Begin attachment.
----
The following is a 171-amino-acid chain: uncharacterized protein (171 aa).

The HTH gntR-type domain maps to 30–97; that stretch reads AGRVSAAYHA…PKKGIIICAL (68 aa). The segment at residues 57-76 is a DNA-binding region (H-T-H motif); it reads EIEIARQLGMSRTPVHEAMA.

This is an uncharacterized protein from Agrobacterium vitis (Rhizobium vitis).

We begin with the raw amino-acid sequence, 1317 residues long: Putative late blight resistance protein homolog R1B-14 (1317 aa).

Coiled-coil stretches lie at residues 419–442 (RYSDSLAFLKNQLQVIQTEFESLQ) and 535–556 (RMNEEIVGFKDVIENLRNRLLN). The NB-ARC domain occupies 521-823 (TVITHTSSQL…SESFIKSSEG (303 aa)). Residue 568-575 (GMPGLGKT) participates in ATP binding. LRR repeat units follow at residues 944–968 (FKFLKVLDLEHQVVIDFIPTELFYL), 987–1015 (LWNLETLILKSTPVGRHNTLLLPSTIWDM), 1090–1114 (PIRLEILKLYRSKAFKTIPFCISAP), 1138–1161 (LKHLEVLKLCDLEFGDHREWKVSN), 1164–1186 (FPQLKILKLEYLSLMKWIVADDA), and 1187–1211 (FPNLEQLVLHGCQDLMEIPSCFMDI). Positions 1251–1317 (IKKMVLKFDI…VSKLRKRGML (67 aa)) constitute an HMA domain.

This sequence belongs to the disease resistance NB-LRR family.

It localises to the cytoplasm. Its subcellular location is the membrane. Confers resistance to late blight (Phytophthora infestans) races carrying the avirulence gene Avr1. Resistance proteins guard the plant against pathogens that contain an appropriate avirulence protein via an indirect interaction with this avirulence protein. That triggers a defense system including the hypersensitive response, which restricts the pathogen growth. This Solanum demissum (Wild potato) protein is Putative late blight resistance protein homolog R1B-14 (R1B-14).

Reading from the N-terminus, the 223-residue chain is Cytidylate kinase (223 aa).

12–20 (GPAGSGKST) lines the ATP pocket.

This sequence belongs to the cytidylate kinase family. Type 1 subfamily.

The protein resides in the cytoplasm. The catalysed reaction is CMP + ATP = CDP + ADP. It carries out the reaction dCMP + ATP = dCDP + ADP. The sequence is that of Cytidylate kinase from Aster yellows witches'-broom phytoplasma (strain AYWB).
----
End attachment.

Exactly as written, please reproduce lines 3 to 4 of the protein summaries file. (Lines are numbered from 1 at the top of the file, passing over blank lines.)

This is an uncharacterized protein from Agrobacterium vitis (Rhizobium vitis).

We begin with the raw amino-acid sequence, 1317 residues long: Putative late blight resistance protein homolog R1B-14 (1317 aa).